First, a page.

Riggleman Joins List of Cardinals Departures

Jim Riggleman

Another top-level member of the Cardinals organization has decided to leave, Minor League Field Coordinator Jim Riggleman. He will be the new bench coach for the Seattle Mariners.

It was a move that was questioned at the very time Jim Riggleman took it.

In December, 2004, coming off four seasons as the Los Angeles Dodgers' bench coach, the former manager of the San Diego Padres and Chicago Cubs accepted the role of St. Louis Cardinals Minor League Field Coordinator.

It seemed a step down or at least aside, but Riggleman proved to be a significant asset to the Cardinals player development organization. Still, while Riggleman enjoys teaching, from the very start the 54-year old made it clear he still fosters a desire to manage again in the major leagues. He is now undertaking another move that potentially aims him back in that direction.

This week, at the conclusion of the Cardinals Winter Instructional League, Riggleman amicably parted ways with the Cardinals for at least the second time, a union which began in 1976 during the playing phase of his career.

His new job is a reprise of an earlier role, major league bench coach, but this time with the Seattle Mariners under John McLaren. Ironically, McLaren himself was the club's bench coach before assuming the top spot during the 2007 season upon the resignation of long-time M's manager Mike Hargrove. Mike Goff had the job in between, but his contract, like that of most of the Mariners' hold-over staff from the Hargrove days, was not renewed for 2008.

Riggleman spent twelve years playing and coaching in the Cardinals minor league system before becoming the organization's Director of Player Development in 1988. Whitey Herzog added the former Arkansas manager and to his coaching staff for the White Rat's final two seasons on the bench, 1989 and 1990.

From there, Riggleman's travels took him to San Diego and Chicago, where he managed at the major league level for almost seven years, followed by coaching stints with Cleveland and the Dodgers.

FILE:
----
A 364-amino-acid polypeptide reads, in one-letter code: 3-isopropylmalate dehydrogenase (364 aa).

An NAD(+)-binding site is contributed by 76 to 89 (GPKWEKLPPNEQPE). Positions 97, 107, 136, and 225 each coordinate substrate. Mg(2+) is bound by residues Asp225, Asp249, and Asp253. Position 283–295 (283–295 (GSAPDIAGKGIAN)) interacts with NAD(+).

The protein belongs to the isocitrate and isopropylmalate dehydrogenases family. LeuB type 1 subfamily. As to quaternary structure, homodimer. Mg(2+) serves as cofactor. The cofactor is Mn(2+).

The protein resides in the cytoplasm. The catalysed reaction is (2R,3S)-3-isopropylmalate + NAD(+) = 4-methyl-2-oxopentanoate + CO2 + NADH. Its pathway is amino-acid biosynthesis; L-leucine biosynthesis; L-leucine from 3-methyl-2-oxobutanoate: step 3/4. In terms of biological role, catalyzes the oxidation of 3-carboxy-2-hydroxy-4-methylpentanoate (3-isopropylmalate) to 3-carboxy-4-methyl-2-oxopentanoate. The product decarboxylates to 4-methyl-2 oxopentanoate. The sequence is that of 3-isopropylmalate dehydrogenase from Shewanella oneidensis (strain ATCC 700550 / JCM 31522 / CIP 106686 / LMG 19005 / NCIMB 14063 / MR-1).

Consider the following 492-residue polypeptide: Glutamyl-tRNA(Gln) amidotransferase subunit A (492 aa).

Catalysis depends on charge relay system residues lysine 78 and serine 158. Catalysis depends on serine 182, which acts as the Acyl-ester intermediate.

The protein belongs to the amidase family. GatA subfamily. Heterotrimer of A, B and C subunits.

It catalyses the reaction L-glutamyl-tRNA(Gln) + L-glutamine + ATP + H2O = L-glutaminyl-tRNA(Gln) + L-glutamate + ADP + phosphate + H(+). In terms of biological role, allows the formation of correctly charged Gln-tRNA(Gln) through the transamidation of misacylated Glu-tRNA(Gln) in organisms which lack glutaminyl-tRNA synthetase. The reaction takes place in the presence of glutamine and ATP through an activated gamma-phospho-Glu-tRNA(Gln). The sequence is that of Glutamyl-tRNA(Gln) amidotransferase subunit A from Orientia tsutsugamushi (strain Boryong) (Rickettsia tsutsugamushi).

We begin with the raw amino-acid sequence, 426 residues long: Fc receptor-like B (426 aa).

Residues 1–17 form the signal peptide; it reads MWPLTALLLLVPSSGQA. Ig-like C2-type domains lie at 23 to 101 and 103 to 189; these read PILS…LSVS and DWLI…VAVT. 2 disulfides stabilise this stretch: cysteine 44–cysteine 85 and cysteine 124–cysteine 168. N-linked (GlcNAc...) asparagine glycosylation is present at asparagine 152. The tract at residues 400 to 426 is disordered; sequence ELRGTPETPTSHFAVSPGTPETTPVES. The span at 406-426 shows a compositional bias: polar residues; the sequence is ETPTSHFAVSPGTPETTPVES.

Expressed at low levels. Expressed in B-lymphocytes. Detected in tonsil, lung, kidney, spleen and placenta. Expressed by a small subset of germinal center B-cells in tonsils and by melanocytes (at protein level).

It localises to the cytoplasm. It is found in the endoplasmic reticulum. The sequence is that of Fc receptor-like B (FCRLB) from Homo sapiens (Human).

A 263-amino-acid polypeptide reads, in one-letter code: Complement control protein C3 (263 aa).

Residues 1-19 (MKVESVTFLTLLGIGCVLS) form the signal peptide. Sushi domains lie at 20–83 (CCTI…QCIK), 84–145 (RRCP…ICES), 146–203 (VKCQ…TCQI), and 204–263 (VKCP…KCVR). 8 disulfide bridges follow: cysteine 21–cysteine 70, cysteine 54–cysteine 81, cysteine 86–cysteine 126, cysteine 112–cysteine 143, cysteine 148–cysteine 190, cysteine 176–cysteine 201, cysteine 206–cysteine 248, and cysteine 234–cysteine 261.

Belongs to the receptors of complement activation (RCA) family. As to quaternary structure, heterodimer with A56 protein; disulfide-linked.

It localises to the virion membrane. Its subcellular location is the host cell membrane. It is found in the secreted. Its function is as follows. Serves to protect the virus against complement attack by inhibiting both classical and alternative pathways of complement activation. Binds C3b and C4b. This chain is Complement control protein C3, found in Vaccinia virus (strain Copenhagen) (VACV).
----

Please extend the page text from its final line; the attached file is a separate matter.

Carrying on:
While coming close, Riggleman hasn't yet been offered that third shot at a top big league spot. In the fall of 2004, before returning to the Cardinals, he was interviewed by the New York Mets for the managerial opening that eventually went to Willie Randolph. Ironically, after the 2002 season, he was a serious contender for the Seattle Mariners' managerial position, but Bob Melvin was hired instead.

Returning to the Cardinals, Riggleman joined familiar friends, including manager Tony La Russa, with whom he played in the Cards' minor leagues in 1977. Here and now, some, including myself, thought Riggleman would be a very serious candidate should La Russa leave.

However, Riggleman, like the rest of us, believes La Russa's plans to come back for a 13th season in St. Louis are firming up. During a Friday phone interview, Riggleman told me this, "I think that Tony is going to come back, but I don't know…"

In a round-about way, La Russa may have contributed to Riggleman's decision to leave. In other words, knowing he would be a managerial candidate in future years wasn't enough to keep Riggleman in a Cardinals uniform any longer – at least in this go-around.

Riggleman explained his goal. "The thing I want to do is manage. No matter where you are, there are different ways to get back to the job of managing. I was a coach, then went to player development and now back to coaching. But, for me, it is all secondary to what I really want to do."

Riggleman's departure allows him the chance to re-establish his visibility outside the Cardinals organization, which can better position him for any managerial jobs down the road.

Unlike some others who have left the organization recently, Riggleman seems to be leaving through the front door. "I left on good terms, I think," he told me on Friday.

Still, in recent weeks, the Cardinals, an organization that prides itself on continuity, have seen an unusual amount of turnover. The Cardinals axed General Manager Walt Jocketty and Senior Director of Professional Scouting Bruce Manno.

Director of Professional Scouting Marteese Robinson departed for a position with the Washington Nationals. Minor League Hitting Coordinator Gene Tenace will not be back in 2008 and neither will minor league pitching coaches Sid Monge and Al Holland. Other coaching changes have yet to be announced.

Cardinals Vice President of Amateur Scouting and Player Development Jeff Luhnow was gracious about the coaching carousel, which includes several individuals changing jobs.

"We are currently reviewing our staffing for next year and there will be some changes. Gene Tenace, Al Holland, and Sid Monge will not be returning next year. They have all done good work, represented the organization well, and helped many players improve. I'm sure they will all have continued success in whatever they choose to pursue," Luhnow said.

In addition to all these moves, the Cardinals currently have posted a number of open positions in Baseball Operations, including Manager of Minor League Instruction as well as Area Scout Supervisors in two different areas of the US.

Perhaps the timing of many of these openings is purely coincidental and it should be noted that some turnover is expected to occur every year. But even if La Russa returns, the fact that the Cardinals will be undergoing considerable change in 2008 cannot be disputed.



Brian Walton can be reached via email at brwalton@earthlink.net.

© 2007 stlcardinals.scout.com. All rights reserved. This material may not be published, rewritten or redistributed.

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